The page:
Food algae for Lesser Flamingos: a stocktaking
Dadheech, Pawan K.
Versfeld, Wilferd D.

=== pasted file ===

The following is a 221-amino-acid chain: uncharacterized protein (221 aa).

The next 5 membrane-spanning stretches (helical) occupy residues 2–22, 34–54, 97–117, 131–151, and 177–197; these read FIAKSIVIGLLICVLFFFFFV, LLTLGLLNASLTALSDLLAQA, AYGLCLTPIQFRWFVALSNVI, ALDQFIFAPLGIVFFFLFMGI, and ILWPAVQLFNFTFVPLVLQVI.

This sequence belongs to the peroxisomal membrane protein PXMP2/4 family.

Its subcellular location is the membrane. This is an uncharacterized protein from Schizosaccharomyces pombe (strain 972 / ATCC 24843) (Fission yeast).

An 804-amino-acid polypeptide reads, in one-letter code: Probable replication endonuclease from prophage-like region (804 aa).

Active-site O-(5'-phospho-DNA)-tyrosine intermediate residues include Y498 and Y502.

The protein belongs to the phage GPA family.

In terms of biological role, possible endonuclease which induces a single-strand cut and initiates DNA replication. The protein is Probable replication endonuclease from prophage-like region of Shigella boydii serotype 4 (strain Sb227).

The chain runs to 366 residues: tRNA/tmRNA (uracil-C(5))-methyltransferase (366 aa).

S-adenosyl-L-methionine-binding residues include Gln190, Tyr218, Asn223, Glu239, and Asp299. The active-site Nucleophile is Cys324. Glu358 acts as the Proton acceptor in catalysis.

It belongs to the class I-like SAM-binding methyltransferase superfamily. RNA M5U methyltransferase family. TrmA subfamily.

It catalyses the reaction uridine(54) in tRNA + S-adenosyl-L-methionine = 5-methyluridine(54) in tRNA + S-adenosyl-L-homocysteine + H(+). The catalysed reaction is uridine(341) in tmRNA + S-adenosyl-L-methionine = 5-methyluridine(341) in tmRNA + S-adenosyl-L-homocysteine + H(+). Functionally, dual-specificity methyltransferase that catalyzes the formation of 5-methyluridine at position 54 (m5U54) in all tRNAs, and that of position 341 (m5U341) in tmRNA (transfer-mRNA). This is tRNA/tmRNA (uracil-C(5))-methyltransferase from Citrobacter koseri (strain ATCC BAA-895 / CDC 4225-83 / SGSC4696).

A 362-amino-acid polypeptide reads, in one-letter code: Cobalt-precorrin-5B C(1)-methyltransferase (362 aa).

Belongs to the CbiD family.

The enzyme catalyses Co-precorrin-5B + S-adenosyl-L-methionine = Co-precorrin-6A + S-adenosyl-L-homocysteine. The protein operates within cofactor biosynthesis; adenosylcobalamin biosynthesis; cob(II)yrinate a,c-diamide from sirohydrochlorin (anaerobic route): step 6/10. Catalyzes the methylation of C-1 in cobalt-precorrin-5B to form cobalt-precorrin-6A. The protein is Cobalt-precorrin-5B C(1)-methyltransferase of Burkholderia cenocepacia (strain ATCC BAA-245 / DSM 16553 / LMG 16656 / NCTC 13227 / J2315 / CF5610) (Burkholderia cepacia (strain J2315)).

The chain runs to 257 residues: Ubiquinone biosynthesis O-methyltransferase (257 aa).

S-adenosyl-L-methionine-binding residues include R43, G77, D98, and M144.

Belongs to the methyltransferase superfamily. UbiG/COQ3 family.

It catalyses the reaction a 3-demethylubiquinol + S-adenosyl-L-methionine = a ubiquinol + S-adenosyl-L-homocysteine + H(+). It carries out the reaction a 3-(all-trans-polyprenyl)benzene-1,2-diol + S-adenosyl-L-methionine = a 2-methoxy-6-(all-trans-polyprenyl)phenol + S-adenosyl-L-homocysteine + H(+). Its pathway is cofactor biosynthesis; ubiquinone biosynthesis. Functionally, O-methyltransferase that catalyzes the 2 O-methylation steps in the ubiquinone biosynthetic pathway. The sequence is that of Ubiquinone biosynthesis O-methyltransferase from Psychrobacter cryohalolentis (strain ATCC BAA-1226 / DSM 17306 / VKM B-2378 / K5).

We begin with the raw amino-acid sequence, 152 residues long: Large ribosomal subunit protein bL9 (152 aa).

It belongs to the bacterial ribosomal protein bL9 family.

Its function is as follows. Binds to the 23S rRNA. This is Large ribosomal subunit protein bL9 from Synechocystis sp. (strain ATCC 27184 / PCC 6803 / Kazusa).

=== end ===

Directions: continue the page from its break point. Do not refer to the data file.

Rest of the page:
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Lesser Flamingo, the flagship species of saline wetlands of Africa and India, is a specialised feeder subsisting on microscopic cyanobacteria and algae. To establish the relationship between flamingo occurrence and food algal abundance and quality, an extensive microphyte survey in more than 150 sampling trips to seven countries over a 15-years period (2001–2015) was carried out. The 44 habitat sites included the core soda lakes in eastern Africa (Bogoria, Nakuru, Elmentaita, Oloidien), where the highest numbers of flamingos were observed, and five breeding sites in eastern and southern Africa as well as in north-western India. A reference describing the diversity of microphytes was established including members of three orders of cyanobacteria and nine orders of eukaryotic algae that potentially could act as food source for Lesser Flamingos. Preferred food organisms consisted of filamentous cyanobacteria, mainly Arthrospira, as well as benthic diatoms. Further investigation on the suitability of other microphytes as alternative flamingo diet revealed the food potential of chlorophytes and euglenophytes. This paper discusses a phycological perspective in the feeding ecology of Lesser Flamingos. The survey findings can assist scientists and conservationists in evaluating the potential of wetlands to support flocks of this endangered bird.